Pop Bits:  Parton's synthpop covers LP The Great Pretender was able to score a #3 Country hit with her version of The Drifters' "Save the Last Dance for Me," but Pop audiences were not biting and it faltered before getting inside the Top 40. This second single had even more pop flare and yet it did even worse only spending a month on the Pop chart. Country wasn't all that thrilled either (#36) and even AC balked (#20). The LP made a good showing at Country (#7), but the lack of a real hit kept it at a low #73 on the Pop chart. Overall, it was a disappointing showing for the superstar.

ReduxReview:  This is one of my favorite pop songs from the 60s (see below), so I was thrilled when Parton decided to do a cover - especially with my favorite producer at the time, Val Garay. It ended up on Parton's bizarre Great Pretender album and for me, it was the highlight of the record. Dressed up in synths and Simmons drums, it was a bit bombastic with an outro that was nothing like the original. I dug it and played it quite a bit. These days, it definitely sounds like a product of its time. I still like it, but I waffle on whether it is actually kind of good and fun, or a bit overdone and cringe-worthy. Sometimes I'm like "Yes! This is awesome! Crank it!" while other times I'm like "Oooo....yikes. What were they thinking?" I'll split the diff.

ReduxRating:  6/10

Trivia:  This is a cover of a song originally done by Petula Clark. Clark's version was a big worldwide hit in 1964 hitting #1 in several countries including the US. Many artists have covered the classic pop tune over the years, but only Clark and Parton have been able to chart with the song in a straight version. Two other comedy-leaning artists put their own spin on the tune and wound up on the chart. Comedian Alan Sherman's parody "Crazy Downtown" reached #40 in 1965 while the virtually tone-deaf "singer" Mrs. Miller made it to #82 with her rendition. In 2011, the Irish rock band The Saw Doctors decided to cover the song and invited Petula Clark to sing with them. She did and the single reached #2 on the Irish chart.


Sunday, November 27, 2016

"Terms of Endearment" by Michael Gore

Song#:  1863
Date:  04/14/1984
Debut:  90
Peak:  84
Weeks:  6
Genre:  Adult Contemporary, Soundtrack, Instrumental

Pop Bits:  Composer Gore got a major break when he was asked to provide music for the 1980 film Fame. In addition to working on the score, Gore also teamed up with songwriter Dean Pitchford to come up with tunes for the movie's musical numbers. The movie was a hit as was its title track song sung by Irene Cara. Gore would end up winning two Oscars for his work - one for Best Original Song for "Fame" (with Pitchford) and one for Best Original Score. Next came a job to write the score for an upcoming film titled Terms of Endearment that was to star Shirley MacLaine, Debra Winger, and Jack Nicholson. Released late in '83, the movie would be a big hit and would go on to win five Oscars including Best Picture. Gore's score was nominated, but he lost out to Bill Conti's music to The Right Stuff. With Terms being a major hit, there was focus placed on Gore's score and it was decided that a single of the movie's main theme would be released. It ended up being a surprise hit at AC reaching #5 on that chart. It did well enough there that it leaked over to Pop for a few weeks. It would be Gore's only single to reach any chart.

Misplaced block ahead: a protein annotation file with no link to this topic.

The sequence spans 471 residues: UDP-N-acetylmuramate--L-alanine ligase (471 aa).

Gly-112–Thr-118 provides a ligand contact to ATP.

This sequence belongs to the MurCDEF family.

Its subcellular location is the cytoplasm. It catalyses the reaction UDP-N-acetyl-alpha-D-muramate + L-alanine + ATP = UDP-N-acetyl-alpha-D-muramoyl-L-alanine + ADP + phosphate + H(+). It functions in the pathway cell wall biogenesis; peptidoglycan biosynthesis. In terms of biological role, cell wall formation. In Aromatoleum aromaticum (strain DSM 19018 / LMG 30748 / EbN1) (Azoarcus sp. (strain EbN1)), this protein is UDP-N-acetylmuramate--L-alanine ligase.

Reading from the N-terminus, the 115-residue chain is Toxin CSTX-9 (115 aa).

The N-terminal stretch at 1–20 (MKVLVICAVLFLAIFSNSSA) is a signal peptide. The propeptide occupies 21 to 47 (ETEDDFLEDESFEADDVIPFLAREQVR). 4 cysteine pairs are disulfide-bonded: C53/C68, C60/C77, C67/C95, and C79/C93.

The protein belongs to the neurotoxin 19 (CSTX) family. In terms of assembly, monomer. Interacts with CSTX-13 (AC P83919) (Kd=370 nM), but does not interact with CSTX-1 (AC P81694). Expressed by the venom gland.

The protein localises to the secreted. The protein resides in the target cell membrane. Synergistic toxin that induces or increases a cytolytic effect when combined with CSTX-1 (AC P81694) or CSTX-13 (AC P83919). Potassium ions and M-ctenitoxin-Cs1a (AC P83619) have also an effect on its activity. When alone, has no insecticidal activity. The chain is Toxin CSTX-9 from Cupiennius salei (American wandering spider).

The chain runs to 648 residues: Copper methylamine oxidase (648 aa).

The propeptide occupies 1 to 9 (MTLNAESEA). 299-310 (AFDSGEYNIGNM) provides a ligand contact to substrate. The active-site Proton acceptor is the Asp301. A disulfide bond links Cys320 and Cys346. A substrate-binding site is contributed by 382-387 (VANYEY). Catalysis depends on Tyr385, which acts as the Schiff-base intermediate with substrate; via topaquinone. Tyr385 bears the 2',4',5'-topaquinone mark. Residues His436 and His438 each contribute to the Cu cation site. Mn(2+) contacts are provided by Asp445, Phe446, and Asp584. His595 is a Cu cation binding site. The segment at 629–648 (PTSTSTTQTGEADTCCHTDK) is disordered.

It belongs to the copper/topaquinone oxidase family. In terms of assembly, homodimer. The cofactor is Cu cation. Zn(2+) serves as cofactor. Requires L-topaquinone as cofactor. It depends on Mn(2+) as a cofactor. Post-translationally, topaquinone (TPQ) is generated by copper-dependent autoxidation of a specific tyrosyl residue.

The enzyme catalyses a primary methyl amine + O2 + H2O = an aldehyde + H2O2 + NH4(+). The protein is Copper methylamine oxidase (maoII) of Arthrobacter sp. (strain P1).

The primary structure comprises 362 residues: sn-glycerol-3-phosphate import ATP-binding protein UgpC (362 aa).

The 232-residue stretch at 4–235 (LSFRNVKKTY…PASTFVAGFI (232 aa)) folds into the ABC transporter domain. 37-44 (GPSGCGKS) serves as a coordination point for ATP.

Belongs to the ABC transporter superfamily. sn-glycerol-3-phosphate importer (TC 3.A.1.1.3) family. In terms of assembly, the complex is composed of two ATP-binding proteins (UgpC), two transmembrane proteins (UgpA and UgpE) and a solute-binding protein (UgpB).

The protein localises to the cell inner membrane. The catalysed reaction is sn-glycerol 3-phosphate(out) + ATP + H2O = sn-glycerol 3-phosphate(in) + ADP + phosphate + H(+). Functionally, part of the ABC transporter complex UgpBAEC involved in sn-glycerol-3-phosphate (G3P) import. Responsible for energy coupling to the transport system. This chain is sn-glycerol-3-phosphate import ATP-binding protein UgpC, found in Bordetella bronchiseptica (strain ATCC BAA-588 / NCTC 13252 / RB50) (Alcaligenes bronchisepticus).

ReduxReview:  Here is an obscure single that I actually own. I absolutely loved the film and I think I just happened to see this single at the record store and bought it as I remember the music in the film being good. It's a bit of an oddity in that it's not from a music-oriented film and it's not one of those gratuitous pop songs that plays over the end credits that's looking to be a hit or grab an Oscar nod. It's just a lovely instrumental theme that worked well as a stand-alone single. I remember I used this song in a college music class called Ear Training. Everyone had to bring in a song that had a non-vocal melody somewhere in it. We were given the first note of the specific passage and then we had to notate the rest of the passage just by listening to the melody. It was a fun challenge. I used the main melody of this song for the class. It has been mega years since I heard this song and I forgot how nice it is.

ReduxRating:  7/10

Trivia:  Triple Shot!  1) Gore is the younger brother of pop star Lesley Gore. She had two big hits at the beginning of her singing career - 1963's #1 "It's My Party" and 1964's #4 "You Don't Own Me." The siblings would often write together and several of their songs ended up on Lesley's albums. The pair also wrote one for Fame, the #19 Oscar-nominated song "Out Here on My Own," which was sung by Irene Cara.  2) Gore would go on to do music for the TV show Fame along with other scores, but his venture into the Broadway arena ended up being an infamous one. Gore, along with Dean Pitchford, wrote the music and lyrics to the notorious 1988 Broadway flop Carrie: The Musical. The show closed after five performances and was one of the most expensive failures in Broadway history. The show would later see a few non-Broadway revivals that were received quite well.  3) Gore's biggest hit as a songwriter came in 1990 when Whitney Houston took "All the Man That I Need" to #1 at Pop, AC, and R&B. She would later receive a Grammy nod for her performance. The song was originally written for singer Linda Clifford (who sang a song on the Fame soundtrack) who recorded it in 1981. It was issued as a single but did not chart. In 1982, Sister Sledge covered the tune and released it as a single. It could only reach #45 at R&B. The song got to Houston and it finally became a hit.